New Research in Regenerative Medicine May Pave the Way for Greater Availability

Regenerative medicine is stirring a revolution in the healthcare industry by offering the promise of cures for a variety of stubborn human ailments: diabetes, cancer, spinal cord injuries.

But scientists have been encountering some significant hurdles in managing what had initially been viewed in research circles as the deliberately volatile and precarious nature of the new treatments.

Stanford University researchers may have discovered a type of gel that allows scientists to help direct cell development to produce its intended objective:

“We just don’t know how to efficiently and effectively grow massive numbers of stem cells and keep them in their regenerative state,” said Sarah Heilshorn, an associate professor of materials science and engineering at Stanford University. “This has prevented us from making more progress in creating therapies.”

A special gel may provide the key to allowing cells to remain preserved in a viably neural state to mature into different cell types.

The Solution

Heilshorn’s team developed polymer-based gels that allow cells to grow in three dimensions as opposed to two. The arrangement involves using less than 1 percent of the space used in current laboratories. The cell layers are a millimeter high, about the thickness of a dime, according to Stanford News.

“For a 3-D culture, we need only a 4-inch-by-4-inch plot of lab space, or about 16 square inches. A 2-D culture requires a plot four feet by four feet, or about 16 square feet,” more than 100-times the space, according to Chris Madl, a bioengineering doctoral graduate on Heilshorn’s team.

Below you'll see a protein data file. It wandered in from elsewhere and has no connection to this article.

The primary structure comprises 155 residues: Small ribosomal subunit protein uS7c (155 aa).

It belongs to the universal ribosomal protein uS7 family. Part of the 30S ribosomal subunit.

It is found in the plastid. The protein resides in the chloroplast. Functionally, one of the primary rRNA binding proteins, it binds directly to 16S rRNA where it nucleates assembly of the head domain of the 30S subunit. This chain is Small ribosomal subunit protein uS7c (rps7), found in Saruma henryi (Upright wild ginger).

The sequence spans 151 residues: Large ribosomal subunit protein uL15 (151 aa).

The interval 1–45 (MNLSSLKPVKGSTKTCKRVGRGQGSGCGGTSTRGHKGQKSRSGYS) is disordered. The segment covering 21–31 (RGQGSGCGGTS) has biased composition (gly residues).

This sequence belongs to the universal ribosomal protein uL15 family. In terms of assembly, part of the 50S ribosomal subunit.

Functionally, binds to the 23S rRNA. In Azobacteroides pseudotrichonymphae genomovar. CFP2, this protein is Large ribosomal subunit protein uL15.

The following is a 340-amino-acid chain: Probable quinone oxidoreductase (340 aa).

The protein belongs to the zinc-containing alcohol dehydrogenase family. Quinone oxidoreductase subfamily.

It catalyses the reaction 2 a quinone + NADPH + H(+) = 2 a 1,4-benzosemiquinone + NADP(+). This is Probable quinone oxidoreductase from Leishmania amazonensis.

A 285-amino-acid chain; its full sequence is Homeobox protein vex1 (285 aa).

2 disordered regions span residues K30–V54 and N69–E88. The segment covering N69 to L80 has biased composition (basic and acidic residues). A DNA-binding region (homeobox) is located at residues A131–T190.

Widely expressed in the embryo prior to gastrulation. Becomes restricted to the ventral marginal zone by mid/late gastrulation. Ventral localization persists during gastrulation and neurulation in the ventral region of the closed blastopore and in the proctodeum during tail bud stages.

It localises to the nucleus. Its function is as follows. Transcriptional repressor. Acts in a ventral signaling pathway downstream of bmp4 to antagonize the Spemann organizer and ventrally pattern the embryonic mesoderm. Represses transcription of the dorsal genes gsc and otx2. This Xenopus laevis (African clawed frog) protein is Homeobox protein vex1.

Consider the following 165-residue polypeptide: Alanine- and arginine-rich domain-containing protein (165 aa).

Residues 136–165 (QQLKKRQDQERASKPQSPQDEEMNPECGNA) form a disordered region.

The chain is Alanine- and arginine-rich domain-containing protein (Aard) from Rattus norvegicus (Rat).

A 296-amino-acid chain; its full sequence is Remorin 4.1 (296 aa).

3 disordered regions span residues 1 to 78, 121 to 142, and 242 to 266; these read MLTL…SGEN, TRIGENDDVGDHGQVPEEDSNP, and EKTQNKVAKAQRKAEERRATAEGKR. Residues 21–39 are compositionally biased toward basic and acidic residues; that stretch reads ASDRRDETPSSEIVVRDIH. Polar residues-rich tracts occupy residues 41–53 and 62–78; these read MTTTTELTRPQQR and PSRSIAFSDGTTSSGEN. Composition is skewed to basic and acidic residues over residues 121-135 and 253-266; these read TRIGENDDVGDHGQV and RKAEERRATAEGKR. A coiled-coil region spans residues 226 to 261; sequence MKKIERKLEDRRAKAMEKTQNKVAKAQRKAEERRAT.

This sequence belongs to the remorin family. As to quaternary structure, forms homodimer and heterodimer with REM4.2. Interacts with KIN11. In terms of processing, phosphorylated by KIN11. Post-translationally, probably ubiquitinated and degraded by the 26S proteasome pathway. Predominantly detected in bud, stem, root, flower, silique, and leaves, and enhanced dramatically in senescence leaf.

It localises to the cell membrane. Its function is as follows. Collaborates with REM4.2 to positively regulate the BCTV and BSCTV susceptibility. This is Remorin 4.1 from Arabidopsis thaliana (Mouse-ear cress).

The biological structure requires fewer nutrients and less energy use. It also allows the cells’ long molecules to remain in contact with each other to preserve communication.

“The simple act of touching is key to communication between stem cells and to maintaining ‘stemness.’ If stem cells can’t remodel the gels, they can’t touch one another,” Madl said.

“The stem cells don’t exactly die if they can’t touch, but they lose that ability to regenerate that we really need for therapeutic success,” Heilshorn said.

Heilshorn wants to create gels to inject into patients’ bodies. “There’s this convergence of biological knowledge and engineering principles in stem cell research that has me hopeful we might finally actually solve some big problems,” she said.

AMI Provides Solutions

While we at Advanced Medical Integration don’t necessarily promote or advocate the use of regenerative medicine for this purpose, we provide this information to chiropractors as a way of acknowledging the potential.

Contact us today to learn more about what the future holds for you.